Micrometer is an abstraction that captures metrics - statistics - about your application that can then be made available from the spring boot actuator /actuator/metrics endpoint or forwarded to a time series database like Wavefront. Micrometer can also talk to other time-series databases like AppOptics, Azure Monitor, Netflix Atlas, CloudWatch, Datadog, Dynatrace, Elastic, Ganglia, Graphite, Humio, Influx/Telegraf, JMX, KairosDB, New Relic, Prometheus, SignalFx, Google Stackdriver, StatsD. Metrics are useful when you want to capture statistics - aggregate numbers about the frequency a given HTTP endpoint is hit, or an HTTP endpoint returns a particular status code or responds to a specific HTTP verb.

That was a quick recap. For a more in-depth look at both of these, I would refer you to the two referenced Spring Tips videos. That’s why they’re there! The beautiful thing about Wavefront is that you won’t interact with these project’s APIs in this installment because, as we’re about to see, the Wavefront Spring Boot integration jsut works. And this is no small surprise: the Spring Boot team worked hard on making the Wavefront integration work seamlessly. Wavefront has other integrations for tons of different platforms, runtimes, and projects, too.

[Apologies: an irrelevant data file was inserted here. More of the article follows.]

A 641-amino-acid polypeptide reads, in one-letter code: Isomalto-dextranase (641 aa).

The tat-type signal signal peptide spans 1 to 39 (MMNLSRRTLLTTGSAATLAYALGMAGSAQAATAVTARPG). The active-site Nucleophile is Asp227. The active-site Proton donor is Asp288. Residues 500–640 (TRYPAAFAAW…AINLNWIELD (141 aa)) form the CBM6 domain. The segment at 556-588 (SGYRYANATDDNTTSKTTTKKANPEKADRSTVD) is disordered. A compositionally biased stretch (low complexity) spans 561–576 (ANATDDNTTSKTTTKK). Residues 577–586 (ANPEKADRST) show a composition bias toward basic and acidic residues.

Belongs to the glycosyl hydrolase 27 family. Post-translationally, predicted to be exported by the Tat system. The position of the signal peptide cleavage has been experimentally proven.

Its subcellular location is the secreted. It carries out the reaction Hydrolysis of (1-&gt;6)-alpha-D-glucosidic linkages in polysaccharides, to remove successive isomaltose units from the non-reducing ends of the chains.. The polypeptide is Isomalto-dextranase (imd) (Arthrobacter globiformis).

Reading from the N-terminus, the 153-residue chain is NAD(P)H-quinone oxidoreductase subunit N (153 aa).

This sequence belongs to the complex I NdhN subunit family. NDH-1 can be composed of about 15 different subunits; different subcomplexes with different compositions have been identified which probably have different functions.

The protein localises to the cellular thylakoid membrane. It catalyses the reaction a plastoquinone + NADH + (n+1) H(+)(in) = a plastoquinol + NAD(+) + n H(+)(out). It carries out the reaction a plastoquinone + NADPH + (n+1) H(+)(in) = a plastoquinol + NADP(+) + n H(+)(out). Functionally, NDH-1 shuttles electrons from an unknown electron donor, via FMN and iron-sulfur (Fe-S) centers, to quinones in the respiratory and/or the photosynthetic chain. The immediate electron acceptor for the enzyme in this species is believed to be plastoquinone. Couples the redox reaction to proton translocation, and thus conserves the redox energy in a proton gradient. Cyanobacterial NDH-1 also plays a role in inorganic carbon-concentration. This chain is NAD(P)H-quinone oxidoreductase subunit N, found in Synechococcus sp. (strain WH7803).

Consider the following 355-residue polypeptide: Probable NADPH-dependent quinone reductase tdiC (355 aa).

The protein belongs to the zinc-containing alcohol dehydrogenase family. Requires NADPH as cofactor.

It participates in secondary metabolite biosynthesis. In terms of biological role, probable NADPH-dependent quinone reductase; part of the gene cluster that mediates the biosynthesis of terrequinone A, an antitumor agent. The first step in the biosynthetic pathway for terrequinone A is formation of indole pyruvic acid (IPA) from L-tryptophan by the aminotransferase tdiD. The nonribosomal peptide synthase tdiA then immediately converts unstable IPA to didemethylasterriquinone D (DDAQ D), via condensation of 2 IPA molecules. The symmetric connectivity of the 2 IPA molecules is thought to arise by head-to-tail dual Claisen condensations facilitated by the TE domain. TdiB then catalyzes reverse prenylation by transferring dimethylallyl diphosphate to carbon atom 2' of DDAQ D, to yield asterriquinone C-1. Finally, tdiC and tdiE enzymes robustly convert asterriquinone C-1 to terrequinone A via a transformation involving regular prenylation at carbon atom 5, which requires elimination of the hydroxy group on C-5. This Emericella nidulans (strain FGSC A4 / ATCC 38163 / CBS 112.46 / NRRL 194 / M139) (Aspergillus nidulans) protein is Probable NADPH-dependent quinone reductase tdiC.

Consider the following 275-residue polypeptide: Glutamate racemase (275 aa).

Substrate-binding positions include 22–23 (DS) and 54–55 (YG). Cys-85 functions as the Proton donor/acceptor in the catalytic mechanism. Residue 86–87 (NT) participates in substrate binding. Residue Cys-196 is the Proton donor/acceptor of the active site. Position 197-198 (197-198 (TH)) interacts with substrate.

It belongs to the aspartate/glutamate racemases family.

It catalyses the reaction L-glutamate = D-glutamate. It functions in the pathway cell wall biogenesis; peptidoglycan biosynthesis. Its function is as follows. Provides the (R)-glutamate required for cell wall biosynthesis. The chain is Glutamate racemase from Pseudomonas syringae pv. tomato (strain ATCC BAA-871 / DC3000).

NOTE: I’ve pasted together the seemingly endless list of other integrations supported into one ginormous screenshot that you can find at the bottom of this blog. It’ll be the image that’s like ten times longer in length than the blog itself.

Let’s build a new project using the Spring Initializr. You must use a build of Spring Boot greater than Spring Boot 2.3.M4. Select R2DBC, PostgreSQL, Reactive Web, Spring Cloud Sleuth and Lombok. Click Generate, unzip the resulting file. When I wrote this, it worked well enough to use Spring Cloud Hoxton SR3. No need for the snapshots. Also, we need to add the Wavefront starter itself. Add the following dependency to the pom.xml.

    <dependency>
        <groupId>com.wavefront</groupId>
        <artifactId>wavefront-spring-boot-starter</artifactId>